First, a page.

S-5!, a manufacturer of metal roof attachment solutions with non-penetrative solutions for attaching solar systems to metal roofs, has released a three-part series of white papers examining the relationship between solar and metal roofs with the Metal Construction Association (MCA).
In the first entry of this series, the two explored the advantages metal roofs inherently have in housing solar systems, from the perspective of asset lifespans and overall system lifetime costs, while the second entry focused on common types of mounting systems for metal roofs, and the associated risks, pros, and cons of each.
In the final entry S-5! and MCA bring together the previous conversations to take a comprehensive look at the critical technical factors for solar PV systems specific to mounting on metal roofs. authors from the two organizations illustrates how long-term performance of roof-mounted solar PV systems can only be achieved through careful planning, design, procurement, installation and quality control.
Of course, as was outlined in the first entry, the first consideration for installing a pv system on a metal roof should be to verify that the existing metal roof has a remaining roof life of at least 30 years. After that, calculations must be done to ensure that the roof and all components of the system can withstand and contribute to overall resilience in the face of wind, snow, seismic and collateral dead loads. Once those two steps have been completed, the hardware chosen for the installation must be thoroughly vetted for quality assurance and potential defects.
Hardware considerations and service life compatibility
First things first, all mounting system components for PV installations on metal roofs of all kinds must be certified to UL 2703, the UL Standard for Safety Mounting Systems, Mounting Devices, Clamping/Retention Devices, and Ground Lugs for Use with Flat-Plate Photovoltaic Modules and Panels.
According to the authors, metal roof mounting system components should be fabricated from corrosion-resistant metals with a service life expectancy at least equivalent to the roof itself.
For copper roofs mounting system components should be brass or stainless-steel alloys, though anodized structural aluminum alloys may be used when brass alloys are not commercially available. Stainless steel fasteners or caps should be used when portions of those fasteners are exposed to the elements. For coated steel, aluminum, zinc, or stainless roofs, structural aluminum alloys and/or 300-series stainless steel should be used.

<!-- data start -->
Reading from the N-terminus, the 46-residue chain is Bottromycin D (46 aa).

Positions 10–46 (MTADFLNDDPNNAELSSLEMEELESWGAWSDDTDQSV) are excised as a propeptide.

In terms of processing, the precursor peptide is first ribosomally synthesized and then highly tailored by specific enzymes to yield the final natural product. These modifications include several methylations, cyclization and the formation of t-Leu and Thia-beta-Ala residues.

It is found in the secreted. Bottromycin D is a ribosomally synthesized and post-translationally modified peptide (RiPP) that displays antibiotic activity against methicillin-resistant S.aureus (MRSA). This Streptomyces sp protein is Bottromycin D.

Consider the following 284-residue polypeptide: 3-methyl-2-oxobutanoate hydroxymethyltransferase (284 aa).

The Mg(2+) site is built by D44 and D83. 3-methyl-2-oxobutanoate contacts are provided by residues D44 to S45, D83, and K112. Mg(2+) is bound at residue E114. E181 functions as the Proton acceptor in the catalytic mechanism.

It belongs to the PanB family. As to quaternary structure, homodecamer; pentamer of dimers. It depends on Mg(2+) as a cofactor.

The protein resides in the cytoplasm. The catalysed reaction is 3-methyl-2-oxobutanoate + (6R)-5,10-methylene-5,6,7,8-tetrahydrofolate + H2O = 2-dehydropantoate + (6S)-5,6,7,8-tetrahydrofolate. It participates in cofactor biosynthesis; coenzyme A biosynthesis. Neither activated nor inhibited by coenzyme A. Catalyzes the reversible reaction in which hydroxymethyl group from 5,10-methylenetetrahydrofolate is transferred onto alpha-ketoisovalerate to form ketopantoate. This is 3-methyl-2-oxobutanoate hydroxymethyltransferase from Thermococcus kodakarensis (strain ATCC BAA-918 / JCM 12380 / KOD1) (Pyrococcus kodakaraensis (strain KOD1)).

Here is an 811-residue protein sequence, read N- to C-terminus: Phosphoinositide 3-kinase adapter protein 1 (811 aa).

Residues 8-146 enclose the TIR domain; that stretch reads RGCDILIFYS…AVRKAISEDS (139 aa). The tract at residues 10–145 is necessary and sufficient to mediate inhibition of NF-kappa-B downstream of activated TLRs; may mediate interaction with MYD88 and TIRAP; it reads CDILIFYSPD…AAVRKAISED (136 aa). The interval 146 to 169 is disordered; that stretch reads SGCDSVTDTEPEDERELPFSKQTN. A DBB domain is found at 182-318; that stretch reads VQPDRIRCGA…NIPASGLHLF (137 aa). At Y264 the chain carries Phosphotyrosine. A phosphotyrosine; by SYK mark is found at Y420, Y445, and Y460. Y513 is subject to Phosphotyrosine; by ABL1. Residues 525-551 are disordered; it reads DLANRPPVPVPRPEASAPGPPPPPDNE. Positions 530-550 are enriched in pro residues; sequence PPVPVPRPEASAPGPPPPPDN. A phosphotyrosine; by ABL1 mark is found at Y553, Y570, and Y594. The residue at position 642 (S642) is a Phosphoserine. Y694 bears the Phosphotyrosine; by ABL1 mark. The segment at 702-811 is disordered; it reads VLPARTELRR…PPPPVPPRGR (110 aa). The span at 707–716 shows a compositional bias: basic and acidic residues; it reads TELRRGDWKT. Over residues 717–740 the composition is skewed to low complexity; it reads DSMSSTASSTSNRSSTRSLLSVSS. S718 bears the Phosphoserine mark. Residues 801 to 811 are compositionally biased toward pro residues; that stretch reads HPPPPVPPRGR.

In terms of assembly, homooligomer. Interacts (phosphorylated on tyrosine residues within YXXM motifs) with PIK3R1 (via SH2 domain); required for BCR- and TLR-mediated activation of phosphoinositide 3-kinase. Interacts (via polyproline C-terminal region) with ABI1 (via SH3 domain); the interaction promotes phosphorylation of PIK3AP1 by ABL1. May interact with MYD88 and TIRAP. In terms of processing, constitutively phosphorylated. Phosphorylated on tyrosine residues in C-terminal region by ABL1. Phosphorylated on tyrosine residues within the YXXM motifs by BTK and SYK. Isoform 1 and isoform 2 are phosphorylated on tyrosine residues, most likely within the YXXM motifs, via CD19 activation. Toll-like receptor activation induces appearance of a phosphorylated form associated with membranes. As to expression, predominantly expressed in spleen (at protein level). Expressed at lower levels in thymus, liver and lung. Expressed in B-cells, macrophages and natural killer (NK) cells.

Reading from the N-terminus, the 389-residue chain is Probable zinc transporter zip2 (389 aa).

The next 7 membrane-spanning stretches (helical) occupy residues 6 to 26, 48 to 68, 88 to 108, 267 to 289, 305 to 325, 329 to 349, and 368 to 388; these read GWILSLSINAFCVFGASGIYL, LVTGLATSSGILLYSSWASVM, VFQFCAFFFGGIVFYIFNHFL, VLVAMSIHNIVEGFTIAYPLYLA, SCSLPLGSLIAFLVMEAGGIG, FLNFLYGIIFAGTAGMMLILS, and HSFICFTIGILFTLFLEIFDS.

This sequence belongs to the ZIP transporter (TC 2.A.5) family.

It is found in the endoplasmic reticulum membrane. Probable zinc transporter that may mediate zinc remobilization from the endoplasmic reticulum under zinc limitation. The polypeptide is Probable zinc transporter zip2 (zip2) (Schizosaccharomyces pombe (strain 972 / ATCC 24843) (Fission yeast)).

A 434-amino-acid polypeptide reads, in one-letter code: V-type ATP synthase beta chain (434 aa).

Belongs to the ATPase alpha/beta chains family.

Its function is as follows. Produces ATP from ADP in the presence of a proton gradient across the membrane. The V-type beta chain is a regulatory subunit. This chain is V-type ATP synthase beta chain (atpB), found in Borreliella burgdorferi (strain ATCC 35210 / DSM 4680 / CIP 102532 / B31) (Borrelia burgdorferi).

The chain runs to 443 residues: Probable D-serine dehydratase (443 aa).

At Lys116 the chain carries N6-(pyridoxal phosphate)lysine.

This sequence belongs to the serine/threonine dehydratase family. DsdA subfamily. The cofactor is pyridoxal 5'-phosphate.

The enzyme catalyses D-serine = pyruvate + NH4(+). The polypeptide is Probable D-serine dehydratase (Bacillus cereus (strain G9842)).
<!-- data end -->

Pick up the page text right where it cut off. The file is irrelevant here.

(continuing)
The most common and highest-recommended (by the authors, at least) style of metal roofs are standing seam metal roofs. Since these systems have few, if any, penetrative components, the same should apply for the solar installation. Solar PV mounting systems for standing seam roof installations must be mechanically attached to the panel seams only via seam clamps in order to preserve the roof’s design features and warranties.
Another metal roof style is the face-fastened metal roof, where the roof attaches directly to the structure by design vial long-life fasteners using coatings and/or metal alloys compatible with the roof material in terms of metallurgy and life expectancy. This type of system is protected from moisture intrusion by high-quality synthetic rubber seals and protected from UV exposure by the fastener head design. While fastening penetration in these roof types is unavoidable, the waterproofing diligence of mounting system components should be of equal or better quality than the roof construction itself.
The attachment style for these roofs also brings in the need for additional testing of the attachment components, which should be validated to ASTM E 2140, Standard Test Method for Water Penetration of Metal Roof Panel Systems by Static Water Pressure Head.
Additionally, the authors attest that stainless steel screws or caps should be used when portions of the fasteners are exposed to the elements.